19. Public Health Infectious Disease – Dr. Troy Grennan

Dr. Troy Grennan

“Infectious diseases is… detective work… Really trying to figure out undifferentiated problems… [People] don’t come in with a bug stuck on their face–you don’t know exactly what is going on, so you do have to do a lot of figuring it out.

Dr Troy Grennan pitching infectious disease subspecialty

  1. Profile:
    • Positions: Physician Lead (provincial HIV/STI program at British Columbia Center for Disease Control); Clinical Assistant Professor (Division of Infectious Diseases, University of British Columbia); Co-Principal Investigator (CIHR team grant for HPV screening and vaccine evaluation in HIV-positive men who have sex with men)
    • Training: Infectious Disease and Medical Microbiology Training (McMaster); Internal Medicine Residency (Toronto); MD (McMaster)
  2. Pitch: Very broad specialty dealing with diagnosis, management, and prevention of many diseases; can tailor and focus job to your interests.
  3. Path: He was interested in many specialties in medical school but decided on internal medicine and infectious disease subspecialty due to complex cases and interest in HIV care; he took a long time to decide his life but currently works in clinical and public health role at provincial health services agency.
  4. Personal: He loves collaborative work and care and tries to be a better doctor to answer patients’ increasingly informed questions.
  5. Philosophy: Keep an open mind, it’s ok to not know, and don’t be afraid to do extra work – it may be useful later!

Elevator Pitch


  • “Lots of people do general infectious diseases but also people do very specific work many people have never heard of”
  • Infectious disease (ID) specialty is quite broad and deals with diagnosis, assessment, management, and prevention of variety of diseases
  • Bulk of job is detective work to figure out undifferentiated problems
  • Can tailor and focus work to your interests



  • He does a lot of non-standard work in sexual health and needs to be very open about many things people find uncomfortable, weird, difficult to talk about but also must approach with non-judgmental mind (sex-positive approach)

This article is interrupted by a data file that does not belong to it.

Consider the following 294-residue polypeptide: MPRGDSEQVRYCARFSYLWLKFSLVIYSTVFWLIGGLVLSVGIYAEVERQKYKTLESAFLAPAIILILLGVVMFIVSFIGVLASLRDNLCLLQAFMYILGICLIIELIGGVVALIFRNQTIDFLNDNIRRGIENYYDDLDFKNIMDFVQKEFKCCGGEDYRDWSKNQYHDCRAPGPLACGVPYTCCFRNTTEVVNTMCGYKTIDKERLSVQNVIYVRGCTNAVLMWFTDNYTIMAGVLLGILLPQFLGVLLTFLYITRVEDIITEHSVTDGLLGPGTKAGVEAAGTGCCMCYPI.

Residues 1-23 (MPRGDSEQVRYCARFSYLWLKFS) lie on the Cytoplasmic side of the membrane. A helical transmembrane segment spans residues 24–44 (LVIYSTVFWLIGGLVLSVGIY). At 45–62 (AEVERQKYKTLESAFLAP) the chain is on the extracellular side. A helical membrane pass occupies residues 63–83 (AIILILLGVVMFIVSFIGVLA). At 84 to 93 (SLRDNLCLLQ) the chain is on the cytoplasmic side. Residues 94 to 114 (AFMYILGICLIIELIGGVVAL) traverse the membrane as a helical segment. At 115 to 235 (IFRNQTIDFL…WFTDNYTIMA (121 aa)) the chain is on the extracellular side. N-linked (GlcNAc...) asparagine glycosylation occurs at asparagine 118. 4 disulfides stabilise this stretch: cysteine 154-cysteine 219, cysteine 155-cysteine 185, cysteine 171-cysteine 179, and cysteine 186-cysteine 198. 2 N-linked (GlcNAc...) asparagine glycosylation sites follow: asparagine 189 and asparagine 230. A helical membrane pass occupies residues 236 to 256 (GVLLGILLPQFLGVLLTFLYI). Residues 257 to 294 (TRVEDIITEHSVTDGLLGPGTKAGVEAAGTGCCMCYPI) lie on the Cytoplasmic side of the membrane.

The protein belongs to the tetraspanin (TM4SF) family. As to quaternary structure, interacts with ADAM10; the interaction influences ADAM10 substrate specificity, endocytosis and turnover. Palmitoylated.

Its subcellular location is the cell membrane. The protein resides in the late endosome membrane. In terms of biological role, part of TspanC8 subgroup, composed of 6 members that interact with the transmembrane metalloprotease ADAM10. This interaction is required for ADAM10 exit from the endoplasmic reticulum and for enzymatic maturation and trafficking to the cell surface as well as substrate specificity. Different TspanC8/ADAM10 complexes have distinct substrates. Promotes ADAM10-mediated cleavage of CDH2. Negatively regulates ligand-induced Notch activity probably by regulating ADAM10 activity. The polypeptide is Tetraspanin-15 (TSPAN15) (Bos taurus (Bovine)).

• Many people think ID doctors are cerebral, OCD, detail oriented, stuffy but he’s actually pretty laid back!

Stereotypes of Infectious Disease


  • 3 main detractors for US internal medicine residents’ decision to pursue fellowship in infectious disease are salary, desire to be a generalist, and limited job availability
  • Dr. Grennan’s response:
    • Generalist: it’s a tradeoff and everyone struggles with decision to be generalist vs. specialist
      • Lot of mundane stuff in any specialty and weird cases are rare
      • You just have to decide what you want to do
    • Jobs: competitiveness of training programs and job market vary every year, often harder to get jobs at large academic centers like Toronto but easier in community hospitals and satellite sites
      • Good thing about doing any specialty in internal medicine is that there are always jobs available for internists
      • Internists in US do a lot of primary care and family med-based stuff so big  difference from Canada
    • Salary: ID isn’t procedures based so probably won’t make millions but don’t find too many people choosing specialty based on salary in Canada
      • “do what you love, don’t worry about the money or jobs”

Referenced Material: Bonura et al. Factors influencing internal medicine resident choice of infectious diseases or other specialties: a national cross-sectional study. Clinical Infectious Diseases 2016;63(2):155–63.



Medical School

  • Mom says he took too long to figure out his life!
  • He wanted to be a doctor as a kid (think Fisher Price stethoscopes!) but in undergrad thought he wanted to do public health research with some clinical work for street cred
  • He then did a two-year second entry nursing program at U of T before deciding to go for medicine
  • He was always interested in HIV care, especially after doing some palliative care and work in West Africa on a research project